By lurkingforacure On 2009.09.25 15:58
It is tragic that any life has been lost. I fear for my family as well and am taking great pains to be sure we don't get it. As they say, "chance favors the prepared".

I do wonder, however, why those places who have already had their winter (ie, those in the southern hemisphere of our planet) have not been in the media if there were a true "pandemic" going on with this strain?

Anyone know how Australia et al are faring, since they are past their peak flu season? I can find nothing indicating they have had a "pandemic", much less a newsworthy outbreak. It is significant, as well, since no one in that part of the world would have had access to this new flu vaccine yet, since we don't even have it yet in the northern part of the world. If they are past their flu season, and had no access to the new swine flu vaccine, and did not have a pandemic (trust me, I'm pretty sure it would have been all over the news)....what does that say...

By annwood On 2009.09.25 17:52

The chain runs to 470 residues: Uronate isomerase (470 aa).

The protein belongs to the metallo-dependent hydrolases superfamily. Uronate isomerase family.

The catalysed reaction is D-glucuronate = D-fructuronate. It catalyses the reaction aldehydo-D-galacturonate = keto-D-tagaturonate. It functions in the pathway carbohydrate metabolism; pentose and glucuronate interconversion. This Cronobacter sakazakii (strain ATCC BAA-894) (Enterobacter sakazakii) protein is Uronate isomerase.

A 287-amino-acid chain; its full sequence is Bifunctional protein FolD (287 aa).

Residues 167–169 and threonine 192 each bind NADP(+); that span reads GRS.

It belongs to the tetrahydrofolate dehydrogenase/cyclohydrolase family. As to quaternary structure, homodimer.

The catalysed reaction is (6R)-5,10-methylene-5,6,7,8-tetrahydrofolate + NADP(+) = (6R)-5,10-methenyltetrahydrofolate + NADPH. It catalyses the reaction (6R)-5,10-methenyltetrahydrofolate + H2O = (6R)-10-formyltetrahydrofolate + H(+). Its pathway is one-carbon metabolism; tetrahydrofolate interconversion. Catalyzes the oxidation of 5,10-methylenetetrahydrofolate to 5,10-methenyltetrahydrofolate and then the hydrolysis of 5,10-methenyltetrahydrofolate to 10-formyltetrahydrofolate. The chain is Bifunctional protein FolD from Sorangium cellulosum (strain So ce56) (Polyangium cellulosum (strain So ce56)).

I tend to agree that it is overblown; however, here we do seem to have a problem and yet it isn't on the national news. As far as reported, three of the deaths were young people with no history of any pre existing problems. The fourth one had a history of asthma which would certainly be a problem with any flu virus.

It sounds as if it won't be an issue for many of us since the vaccine will initially be reserved for those 30 and under and health care workers. They appear to be the most vulnerable. My son and his fiancee are in anesthesia school and they have to have proof of both flu vaccines by Oct 20th or they will not be allowed to work.

If my husband was still alive I think I would be concerned about getting the H1N1 vaccine for him but I don't know for sure. I share the concern that it may not have been tested long eough to know all of the problems. As with so many of these things it is a risk vs. benefit ratio - how many people are projected to die from it compared to how many people will develop side effects.